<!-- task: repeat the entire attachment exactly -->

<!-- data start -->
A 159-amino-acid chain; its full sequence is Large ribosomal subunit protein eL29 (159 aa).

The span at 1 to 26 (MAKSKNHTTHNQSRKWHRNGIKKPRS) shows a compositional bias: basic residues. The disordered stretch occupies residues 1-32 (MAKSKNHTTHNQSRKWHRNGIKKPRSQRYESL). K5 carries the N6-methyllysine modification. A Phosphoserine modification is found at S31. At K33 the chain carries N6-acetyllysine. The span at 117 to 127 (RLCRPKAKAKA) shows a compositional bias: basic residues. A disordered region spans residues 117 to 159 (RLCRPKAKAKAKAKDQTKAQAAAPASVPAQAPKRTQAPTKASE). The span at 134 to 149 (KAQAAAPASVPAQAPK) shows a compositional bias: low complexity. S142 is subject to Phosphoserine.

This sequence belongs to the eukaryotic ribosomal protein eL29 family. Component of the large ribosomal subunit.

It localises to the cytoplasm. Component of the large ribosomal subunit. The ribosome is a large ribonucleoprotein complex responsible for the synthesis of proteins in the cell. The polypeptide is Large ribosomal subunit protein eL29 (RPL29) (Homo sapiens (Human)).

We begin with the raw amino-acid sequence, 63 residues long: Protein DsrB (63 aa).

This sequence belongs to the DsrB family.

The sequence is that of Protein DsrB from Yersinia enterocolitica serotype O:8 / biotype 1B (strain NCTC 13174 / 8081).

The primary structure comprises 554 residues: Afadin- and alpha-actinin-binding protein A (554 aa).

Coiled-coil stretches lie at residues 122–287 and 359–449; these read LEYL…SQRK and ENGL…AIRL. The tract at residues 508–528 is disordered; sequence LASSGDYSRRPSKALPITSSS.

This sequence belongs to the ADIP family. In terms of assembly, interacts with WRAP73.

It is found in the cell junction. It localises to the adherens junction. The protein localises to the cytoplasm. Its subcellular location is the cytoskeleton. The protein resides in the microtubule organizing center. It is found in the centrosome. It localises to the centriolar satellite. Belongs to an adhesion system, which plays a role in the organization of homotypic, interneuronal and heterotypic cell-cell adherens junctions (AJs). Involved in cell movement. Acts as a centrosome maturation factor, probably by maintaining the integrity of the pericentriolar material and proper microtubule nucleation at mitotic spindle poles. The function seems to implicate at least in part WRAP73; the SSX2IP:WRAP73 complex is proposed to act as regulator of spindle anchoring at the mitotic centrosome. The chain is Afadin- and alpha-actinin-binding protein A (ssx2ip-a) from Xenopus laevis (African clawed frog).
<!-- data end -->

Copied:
A 159-amino-acid chain; its full sequence is Large ribosomal subunit protein eL29 (159 aa).

The span at 1 to 26 (MAKSKNHTTHNQSRKWHRNGIKKPRS) shows a compositional bias: basic residues. The disordered stretch occupies residues 1-32 (MAKSKNHTTHNQSRKWHRNGIKKPRSQRYESL). K5 carries the N6-methyllysine modification. A Phosphoserine modification is found at S31. At K33 the chain carries N6-acetyllysine. The span at 117 to 127 (RLCRPKAKAKA) shows a compositional bias: basic residues. A disordered region spans residues 117 to 159 (RLCRPKAKAKAKAKDQTKAQAAAPASVPAQAPKRTQAPTKASE). The span at 134 to 149 (KAQAAAPASVPAQAPK) shows a compositional bias: low complexity. S142 is subject to Phosphoserine.

This sequence belongs to the eukaryotic ribosomal protein eL29 family. Component of the large ribosomal subunit.

It localises to the cytoplasm. Component of the large ribosomal subunit. The ribosome is a large ribonucleoprotein complex responsible for the synthesis of proteins in the cell. The polypeptide is Large ribosomal subunit protein eL29 (RPL29) (Homo sapiens (Human)).

We begin with the raw amino-acid sequence, 63 residues long: Protein DsrB (63 aa).

This sequence belongs to the DsrB family.

The sequence is that of Protein DsrB from Yersinia enterocolitica serotype O:8 / biotype 1B (strain NCTC 13174 / 8081).

The primary structure comprises 554 residues: Afadin- and alpha-actinin-binding protein A (554 aa).

Coiled-coil stretches lie at residues 122–287 and 359–449; these read LEYL…SQRK and ENGL…AIRL. The tract at residues 508–528 is disordered; sequence LASSGDYSRRPSKALPITSSS.

This sequence belongs to the ADIP family. In terms of assembly, interacts with WRAP73.

It is found in the cell junction. It localises to the adherens junction. The protein localises to the cytoplasm. Its subcellular location is the cytoskeleton. The protein resides in the microtubule organizing center. It is found in the centrosome. It localises to the centriolar satellite. Belongs to an adhesion system, which plays a role in the organization of homotypic, interneuronal and heterotypic cell-cell adherens junctions (AJs). Involved in cell movement. Acts as a centrosome maturation factor, probably by maintaining the integrity of the pericentriolar material and proper microtubule nucleation at mitotic spindle poles. The function seems to implicate at least in part WRAP73; the SSX2IP:WRAP73 complex is proposed to act as regulator of spindle anchoring at the mitotic centrosome. The chain is Afadin- and alpha-actinin-binding protein A (ssx2ip-a) from Xenopus laevis (African clawed frog).